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Collective Spirit 

The Spirit of the Inland Northwest award got us thinking about where that spirit comes from.

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Last week, a group of us from The Inlander attended the Spokane Regional CVB Inland Northwest Tourism Awards at the downtown DoubleTree Hotel. We’d been nominated for an award a couple months back and had recently been notified that we were finalists for the Spirit of the Inland Northwest award.

As I sat enjoying the program — sipping beer donated by Coeur d’Alene Brewing — I started wondering what people around here think the spirit of the Inland Northwest really is. Over the past 18 years, while The Inlander has grown from just an idea to a readership of more than 210,000 adults, I’ve met so many incredible people and been witness to so much that I think I’m finally qualified to comment on the spirit that drives our region.

I would guess some people, not from around here, might think we’re hopeless optimists. They might think we shrug off a long, cold spring, or multiple feet of snow dropping in a week’s time, as just something that happened — no big deal. They might question why we, as a community, almost always offer standing ovations to nearly every performance — whether it’s a kindergarten concert or the Best of Broadway. They might see our friendliness as a weakness. They might see our willingness to help one another (and we do) as unnecessary in today’s world.

What they can’t see is that we’ve actually got something here that other communities don’t. We have a collective spirit as a community that steps up when needed, and a pride in what we do that pushes us forward. When we set attendance records for the U.S. Figure Skating Championships (twice), or put on one of the largest road races in the world every year in Bloomsday, we do those things as a community. It’s pretty clear to me that Gonzaga basketball wouldn’t be the envy of all mid-major programs without its incredible support from the Inland Northwest. All of those successes are shared by the community and matter very much to all of us.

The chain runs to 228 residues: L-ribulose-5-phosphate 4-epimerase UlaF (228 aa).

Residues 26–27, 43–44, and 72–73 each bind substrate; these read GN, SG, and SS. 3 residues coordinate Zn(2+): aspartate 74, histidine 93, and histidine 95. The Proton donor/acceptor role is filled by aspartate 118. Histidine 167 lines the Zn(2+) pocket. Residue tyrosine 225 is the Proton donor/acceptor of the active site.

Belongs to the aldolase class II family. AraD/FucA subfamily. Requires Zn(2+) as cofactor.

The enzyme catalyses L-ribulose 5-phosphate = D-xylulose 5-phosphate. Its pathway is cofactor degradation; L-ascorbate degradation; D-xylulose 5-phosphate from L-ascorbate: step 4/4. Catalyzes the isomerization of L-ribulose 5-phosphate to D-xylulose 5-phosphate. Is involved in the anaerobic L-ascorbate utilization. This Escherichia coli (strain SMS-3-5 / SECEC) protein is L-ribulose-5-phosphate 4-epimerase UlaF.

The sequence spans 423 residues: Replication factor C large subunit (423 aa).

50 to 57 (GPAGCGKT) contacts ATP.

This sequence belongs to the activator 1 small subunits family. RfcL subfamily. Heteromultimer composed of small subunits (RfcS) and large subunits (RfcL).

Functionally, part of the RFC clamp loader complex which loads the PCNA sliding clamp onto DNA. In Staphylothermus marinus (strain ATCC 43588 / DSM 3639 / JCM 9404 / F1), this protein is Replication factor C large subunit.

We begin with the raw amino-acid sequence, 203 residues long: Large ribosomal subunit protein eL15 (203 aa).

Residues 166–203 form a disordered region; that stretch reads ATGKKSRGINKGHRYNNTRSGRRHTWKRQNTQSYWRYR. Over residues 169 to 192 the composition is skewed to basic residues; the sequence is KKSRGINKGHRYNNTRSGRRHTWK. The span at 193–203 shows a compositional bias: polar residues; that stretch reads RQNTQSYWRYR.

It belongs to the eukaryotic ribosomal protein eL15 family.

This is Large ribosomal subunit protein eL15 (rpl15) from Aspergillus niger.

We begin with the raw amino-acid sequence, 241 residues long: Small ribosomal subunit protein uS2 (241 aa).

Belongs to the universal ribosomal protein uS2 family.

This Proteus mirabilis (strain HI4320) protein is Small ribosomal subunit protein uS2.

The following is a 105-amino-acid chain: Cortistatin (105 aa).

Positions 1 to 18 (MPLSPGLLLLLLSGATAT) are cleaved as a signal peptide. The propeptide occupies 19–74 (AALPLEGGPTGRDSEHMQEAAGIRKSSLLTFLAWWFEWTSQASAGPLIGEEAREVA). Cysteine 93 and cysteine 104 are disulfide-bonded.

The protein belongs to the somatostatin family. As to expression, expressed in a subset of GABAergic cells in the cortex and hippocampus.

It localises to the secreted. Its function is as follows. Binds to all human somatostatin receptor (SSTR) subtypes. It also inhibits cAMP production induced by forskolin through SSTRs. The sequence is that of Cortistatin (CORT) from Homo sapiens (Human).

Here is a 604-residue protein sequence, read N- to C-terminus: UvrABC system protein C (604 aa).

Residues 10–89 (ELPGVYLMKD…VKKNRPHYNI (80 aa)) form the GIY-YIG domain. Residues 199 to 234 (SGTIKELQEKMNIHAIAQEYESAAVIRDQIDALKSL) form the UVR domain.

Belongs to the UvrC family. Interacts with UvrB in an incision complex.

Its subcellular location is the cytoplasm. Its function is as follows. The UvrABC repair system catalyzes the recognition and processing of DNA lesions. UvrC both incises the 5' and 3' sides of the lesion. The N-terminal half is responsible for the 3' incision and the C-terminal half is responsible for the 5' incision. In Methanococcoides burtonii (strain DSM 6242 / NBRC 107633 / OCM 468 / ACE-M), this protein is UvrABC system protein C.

The awards program was nearing the end, and they were giving Rick Steltenpohl, director of Hoopfest, a sort of lifetime achievement award for all he’s done in making Hoopfest the largest three-on-three basketball tournament in the world. When he spoke, everyone listened closely because you could hear the sincerity in what he was saying. In typical Inland Northwest fashion, he said Hoopfest isn’t successful because of him; it’s because of us. Instead of claiming his success — he was the one receiving the award, after all — he spread the credit to everyone involved. I think the spirit of the Inland Northwest is knowing that we believe in each other, and that we can count on each other. That whenever the community is needed, the community will be there. It’s pretty incredible what we’ve got here.

To finish the story, we ended up winning the award.

I won’t lie, it felt good to win. We work hard every week to represent our community as best we can, and the recognition was gratifying. What I really care about, though, is that people think The Inlander is a part of the spirit of the Inland Northwest. That means a lot, because the Inland Northwest is like nowhere else.

Jer McGregor is the general manager of The Inlander.


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